Thank you to ACEs Connection members Bea Hollander-Goldfein and Nancy Isserman for this story.
In the 1980s, most of the research Bea Hollander-Goldfein was reading about how Holocaust survivors were faring psychologically focused entirely on the damage the Nazis had done.
That didn’t ring completely true to Hollander-Goldfein, a psychologist whose parents were both survivors. She saw problems, but also successes. In 1988, she gathered a team of 16 — six were children of survivors — to study the existing scientific literature. Dissatisfied, they set out in 1991 to do their own work, talking deeply and in a more nuanced way with survivors and their children about how the Holocaust had affected them.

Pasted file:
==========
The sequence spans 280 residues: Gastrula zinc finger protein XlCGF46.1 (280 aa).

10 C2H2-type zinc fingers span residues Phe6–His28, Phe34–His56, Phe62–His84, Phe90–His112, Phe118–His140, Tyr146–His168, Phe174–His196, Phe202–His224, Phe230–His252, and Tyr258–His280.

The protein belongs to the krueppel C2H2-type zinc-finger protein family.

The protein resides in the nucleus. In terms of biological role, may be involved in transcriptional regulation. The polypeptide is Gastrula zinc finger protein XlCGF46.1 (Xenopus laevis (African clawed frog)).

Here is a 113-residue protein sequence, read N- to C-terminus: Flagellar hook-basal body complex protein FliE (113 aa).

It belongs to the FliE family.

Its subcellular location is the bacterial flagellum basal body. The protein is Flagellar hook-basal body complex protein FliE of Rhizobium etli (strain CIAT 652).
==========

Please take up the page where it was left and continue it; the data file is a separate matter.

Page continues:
Twenty-six years later, Hollander-Goldfein, co-project director and social worker Nancy Isserman, and a smaller crew, are still at it. They’ve now interviewed three generations of survivor families to study how trauma is transmitted across generations, and are considering how their findings can be applied to other traumatized groups, such as military veterans or refugees.
[For more on this story by Stacey Burling, go to http://www.philly.com/philly/h...-study-20171129.html]
Photo: Ari Gordon is the grandchild of Holocaust survivors. He is shown here in Heidelberg, Germany, while attending a conference on Jewish-Christian studies.